On the outside, Linda McBride faces with practicality the work she must complete to get 54 tall panels put up along the east brick wall of The Art Center on north Seventh Street.
But her shoulders want to curve inward and sometimes they shake. On the inside, McBride is weary to tears.
“My wonderful aunt died last week,” she said, trying to control tears so she could continue to speak. “She was 98 and three quarters … she was like a second mother.”
Merrily Wallech “was a star” both on the theater stage and in people’s lives, McBride shared.
Wallech is among the more than 302,000 people who have died from COVID-19 in the United States as of Tuesday. Of those, 89 died in Mesa County.
“There are tears on this,” McBride said, motioning to what will be the Rose Petal COVID Memorial on east side of The Art Center, 1803 N. Seventh St.
The memorial has 54 vinyl canvas panels each covered in a rose petal pattern and a grid of 4,680 small squares, each with a tiny silver circle inside to represent a person who has died from COVID-19.
As cars speed by on Seventh Street and winter breezes swirl around, McBride wants the panels to move in memory of those who are no longer alive because of the pandemic.
The memorial is meant to “unite Americans in the gravity of how many people have died. … To feel the grief,” McBride said.
It was an idea that started to take shape for the local artist in May, and by the time she recruited 30 people to help her place the silver dots on the panels, more than 120,000 people had died from the virus.
McBride realized she was going to need more than the 26 panels she originally planned. Even now, with 54 panels, more are needed.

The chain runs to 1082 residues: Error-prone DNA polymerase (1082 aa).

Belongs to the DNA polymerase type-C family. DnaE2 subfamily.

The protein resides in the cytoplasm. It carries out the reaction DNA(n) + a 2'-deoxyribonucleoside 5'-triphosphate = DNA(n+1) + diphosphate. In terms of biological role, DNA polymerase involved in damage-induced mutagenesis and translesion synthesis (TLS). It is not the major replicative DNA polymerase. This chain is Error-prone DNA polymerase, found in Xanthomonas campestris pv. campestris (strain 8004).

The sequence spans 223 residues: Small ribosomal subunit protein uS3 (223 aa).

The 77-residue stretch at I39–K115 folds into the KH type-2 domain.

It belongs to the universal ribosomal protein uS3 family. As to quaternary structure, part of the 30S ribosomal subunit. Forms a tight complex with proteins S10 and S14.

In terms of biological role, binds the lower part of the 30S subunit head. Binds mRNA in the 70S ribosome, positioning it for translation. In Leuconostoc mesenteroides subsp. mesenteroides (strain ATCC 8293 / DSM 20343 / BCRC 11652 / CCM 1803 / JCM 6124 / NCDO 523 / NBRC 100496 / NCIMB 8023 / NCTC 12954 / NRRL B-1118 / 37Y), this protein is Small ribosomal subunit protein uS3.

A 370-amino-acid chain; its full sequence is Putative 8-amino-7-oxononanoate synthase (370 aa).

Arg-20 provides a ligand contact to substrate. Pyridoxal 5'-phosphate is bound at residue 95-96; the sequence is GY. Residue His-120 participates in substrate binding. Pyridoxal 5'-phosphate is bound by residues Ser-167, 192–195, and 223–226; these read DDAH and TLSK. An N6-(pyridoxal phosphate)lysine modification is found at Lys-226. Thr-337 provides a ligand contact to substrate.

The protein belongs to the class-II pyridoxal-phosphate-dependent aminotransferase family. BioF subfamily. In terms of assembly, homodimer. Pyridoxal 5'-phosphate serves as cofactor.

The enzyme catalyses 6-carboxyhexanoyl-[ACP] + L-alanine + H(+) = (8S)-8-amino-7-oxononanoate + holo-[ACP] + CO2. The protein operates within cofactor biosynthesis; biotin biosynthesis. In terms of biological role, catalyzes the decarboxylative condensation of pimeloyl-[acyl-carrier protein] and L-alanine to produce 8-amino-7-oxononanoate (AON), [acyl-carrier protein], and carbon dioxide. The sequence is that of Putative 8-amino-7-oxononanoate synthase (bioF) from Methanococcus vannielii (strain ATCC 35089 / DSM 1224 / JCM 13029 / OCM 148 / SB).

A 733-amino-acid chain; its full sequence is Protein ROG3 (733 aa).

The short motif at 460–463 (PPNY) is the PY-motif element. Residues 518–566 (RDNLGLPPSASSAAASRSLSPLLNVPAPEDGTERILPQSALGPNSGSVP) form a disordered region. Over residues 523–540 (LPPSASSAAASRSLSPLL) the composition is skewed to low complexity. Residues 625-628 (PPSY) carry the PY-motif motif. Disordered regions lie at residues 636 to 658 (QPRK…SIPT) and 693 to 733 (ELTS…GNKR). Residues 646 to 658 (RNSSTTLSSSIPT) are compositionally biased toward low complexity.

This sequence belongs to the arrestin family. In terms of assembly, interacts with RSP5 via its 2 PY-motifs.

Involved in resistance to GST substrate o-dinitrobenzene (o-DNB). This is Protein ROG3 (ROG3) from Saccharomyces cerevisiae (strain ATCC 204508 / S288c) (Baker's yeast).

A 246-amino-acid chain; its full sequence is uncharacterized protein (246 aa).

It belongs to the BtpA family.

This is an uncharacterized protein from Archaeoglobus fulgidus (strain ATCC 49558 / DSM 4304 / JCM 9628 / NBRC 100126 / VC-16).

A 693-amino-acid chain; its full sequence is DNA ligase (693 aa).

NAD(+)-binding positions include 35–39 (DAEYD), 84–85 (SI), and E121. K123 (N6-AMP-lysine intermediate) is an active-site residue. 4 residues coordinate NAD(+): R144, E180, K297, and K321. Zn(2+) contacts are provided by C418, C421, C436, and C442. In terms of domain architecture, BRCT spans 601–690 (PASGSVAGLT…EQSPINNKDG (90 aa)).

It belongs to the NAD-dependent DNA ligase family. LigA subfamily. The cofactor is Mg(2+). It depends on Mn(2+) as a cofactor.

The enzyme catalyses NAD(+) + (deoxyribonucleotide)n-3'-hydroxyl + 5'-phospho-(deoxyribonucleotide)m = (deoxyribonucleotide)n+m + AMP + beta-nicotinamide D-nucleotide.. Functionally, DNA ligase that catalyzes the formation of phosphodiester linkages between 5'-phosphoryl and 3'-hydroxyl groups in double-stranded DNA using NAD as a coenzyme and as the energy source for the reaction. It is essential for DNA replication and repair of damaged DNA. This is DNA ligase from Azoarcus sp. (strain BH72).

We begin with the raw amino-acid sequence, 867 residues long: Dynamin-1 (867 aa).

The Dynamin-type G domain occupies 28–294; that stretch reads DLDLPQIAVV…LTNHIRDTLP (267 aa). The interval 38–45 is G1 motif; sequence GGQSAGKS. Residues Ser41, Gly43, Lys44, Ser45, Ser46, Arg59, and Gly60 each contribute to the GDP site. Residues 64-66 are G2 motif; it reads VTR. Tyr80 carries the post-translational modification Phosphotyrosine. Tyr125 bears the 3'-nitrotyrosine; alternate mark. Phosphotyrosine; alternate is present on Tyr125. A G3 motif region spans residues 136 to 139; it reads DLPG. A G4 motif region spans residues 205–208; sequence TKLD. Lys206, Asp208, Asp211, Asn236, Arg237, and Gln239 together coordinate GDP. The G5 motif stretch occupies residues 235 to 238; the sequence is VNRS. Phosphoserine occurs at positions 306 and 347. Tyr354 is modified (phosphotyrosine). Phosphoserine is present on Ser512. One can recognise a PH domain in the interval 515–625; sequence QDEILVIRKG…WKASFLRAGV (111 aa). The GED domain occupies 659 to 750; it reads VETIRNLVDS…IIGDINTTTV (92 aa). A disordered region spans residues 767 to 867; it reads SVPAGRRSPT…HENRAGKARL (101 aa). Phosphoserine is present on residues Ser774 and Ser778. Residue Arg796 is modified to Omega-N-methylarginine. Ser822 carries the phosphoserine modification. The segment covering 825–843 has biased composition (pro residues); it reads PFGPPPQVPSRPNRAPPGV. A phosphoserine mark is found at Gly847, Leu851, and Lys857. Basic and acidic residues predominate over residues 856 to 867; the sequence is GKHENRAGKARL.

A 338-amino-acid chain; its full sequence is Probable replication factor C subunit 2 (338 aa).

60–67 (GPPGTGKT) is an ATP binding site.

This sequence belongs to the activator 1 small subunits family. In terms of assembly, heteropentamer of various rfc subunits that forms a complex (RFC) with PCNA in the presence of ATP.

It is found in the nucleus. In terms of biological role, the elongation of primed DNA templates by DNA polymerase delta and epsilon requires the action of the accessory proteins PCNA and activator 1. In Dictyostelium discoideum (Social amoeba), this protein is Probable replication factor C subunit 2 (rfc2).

People have donated materials, expertise and a great deal of time to help her create the memorial, she said.
The volunteers who placed the silver dots by hand using nibbed pens dipped in thick ink even did the work in silence to honor the people who have died, McBride said.
Those silver dots will catch in the lavender light that will flood over the memorial 24/7 and “bring some light into dark times,” she said.
A dedication for the memorial will be at 7 p.m. Friday, Dec. 18, in The Art Center’s main parking lot.
Those who attend are asked to remain in their cars during the brief ceremony that will include poetry and music. After the ceremony, small groups of visitors will be ushered down the sidewalk to quietly view the memorial.
Visitors can bring rose petals to scatter and battery-powered votives to place at the memorial.
Four panels have not been completed with silver dots and those interested in helping with them or who would like to leave a post about a loved one can do so at the memorial’s Facebook page: facebook.com/RosePetalsCOVIDMemorial.